7. Adjuncts are almost never “fired”–they’re simply told that there isn’t enough money in the budget to hire them for the next semester (which is sometimes true, sometimes not). Not being fired means no severance package.
8. Bottom line: don’t adjunct while you’re ABD unless you’re able to teach only one or two courses related to your dissertation, don’t adjunct for more than a year or two unless you want to be labeled a “generalist,” find out what course credits you need to teach high school so that you have a back-up plan, and get familiar with new technologies and online learning. And urge the MLA and the AAUP to start fighting for the rights of adjuncts.
One woman in the audience who had worked as an adjunct for several years made an impassioned plea–don’t adjunct, period. You’ll be exploited, you’ll ruin your chances of a secure academic career, and you’ll contribute to an exploitative system.
A question was asked about unions, and John responded that the AAUP recently made the decision only to represent the interests of tenured professors, while the MLA still hasn’t done much to address the needs of adjuncts. The against-adjuncting woman said simply that the AAUP sucks. Everyone was urged to make their voices heard when it comes to adjunct rights, and it was stressed that there is a real need for a national or international organization specifically for adjuncts, though organizing adjuncts has been very difficult in the past.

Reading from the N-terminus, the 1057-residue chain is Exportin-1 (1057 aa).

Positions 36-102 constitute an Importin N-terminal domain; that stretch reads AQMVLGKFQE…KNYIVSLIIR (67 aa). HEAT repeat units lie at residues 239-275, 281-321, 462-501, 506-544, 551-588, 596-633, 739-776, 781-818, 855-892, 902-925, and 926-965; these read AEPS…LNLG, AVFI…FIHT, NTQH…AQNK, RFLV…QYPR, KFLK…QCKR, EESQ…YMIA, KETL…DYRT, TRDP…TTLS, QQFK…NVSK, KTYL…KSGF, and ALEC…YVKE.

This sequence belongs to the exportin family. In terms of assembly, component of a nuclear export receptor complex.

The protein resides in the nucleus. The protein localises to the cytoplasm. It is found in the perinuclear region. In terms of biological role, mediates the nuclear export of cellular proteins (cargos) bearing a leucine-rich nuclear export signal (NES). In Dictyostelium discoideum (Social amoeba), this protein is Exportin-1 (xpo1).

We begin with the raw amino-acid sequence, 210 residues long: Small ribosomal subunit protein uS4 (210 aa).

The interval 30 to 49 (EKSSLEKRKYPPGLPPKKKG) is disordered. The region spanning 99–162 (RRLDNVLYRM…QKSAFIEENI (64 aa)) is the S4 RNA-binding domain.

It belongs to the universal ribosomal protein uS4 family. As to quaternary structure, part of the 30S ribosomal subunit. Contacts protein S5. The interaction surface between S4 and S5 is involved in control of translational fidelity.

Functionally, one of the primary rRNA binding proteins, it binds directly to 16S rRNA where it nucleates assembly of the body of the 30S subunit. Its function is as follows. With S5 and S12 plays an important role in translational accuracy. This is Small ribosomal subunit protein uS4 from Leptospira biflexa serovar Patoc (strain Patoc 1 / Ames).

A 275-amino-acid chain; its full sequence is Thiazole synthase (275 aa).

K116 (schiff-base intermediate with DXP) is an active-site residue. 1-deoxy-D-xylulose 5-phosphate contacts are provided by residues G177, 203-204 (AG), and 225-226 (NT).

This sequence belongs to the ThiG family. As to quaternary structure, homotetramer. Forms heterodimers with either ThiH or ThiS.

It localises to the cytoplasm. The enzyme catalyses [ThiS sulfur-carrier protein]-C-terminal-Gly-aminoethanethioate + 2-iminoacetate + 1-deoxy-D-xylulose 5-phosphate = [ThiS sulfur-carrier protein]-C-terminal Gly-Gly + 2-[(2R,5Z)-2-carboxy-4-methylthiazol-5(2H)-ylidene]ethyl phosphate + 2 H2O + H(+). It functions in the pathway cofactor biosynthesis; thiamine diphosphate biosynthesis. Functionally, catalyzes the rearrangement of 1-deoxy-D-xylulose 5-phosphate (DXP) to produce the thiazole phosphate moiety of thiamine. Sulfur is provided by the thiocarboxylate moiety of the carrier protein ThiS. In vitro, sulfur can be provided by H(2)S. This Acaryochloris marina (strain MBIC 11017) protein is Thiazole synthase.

My reaction to all of this was to seriously re-think my position on adjunct teaching. John admits that his views are simply his views, and there are plenty of people in the adjunct world who might think differently, but his experience seems to reflect a lot of what I’ve heard from the adjuncts I know. I would never condemn anyone for taking an adjunct job, especially someone who loves to teach and sees that job as the only way to do it. But the ethical implications are hard to escape. By applying for adjunct positions, particularly long-term adjunct positions, we are essentially sending the message that it’s acceptable to pay skilled workers unskilled wages. We are contributing to a system that does not value teaching or the rights of the teacher. Some might throw up their hands and say that the system is what it is, it’s not going to change, and we should be grateful just to have jobs. But I have to believe that focused resistance can have *some* impact. That if enough adjuncts or potential adjuncts stood up and demanded a living wage, benefits, and the same job security that even those without a college diploma can reasonably demand, we might begin to see some change. At some point the university has to realize that skilled teachers are not commodities that can be discarded at a moment’s notice, and they won’t realize it until we demand not to be treated as such.
Next post: The benefits of teaching in private high schools.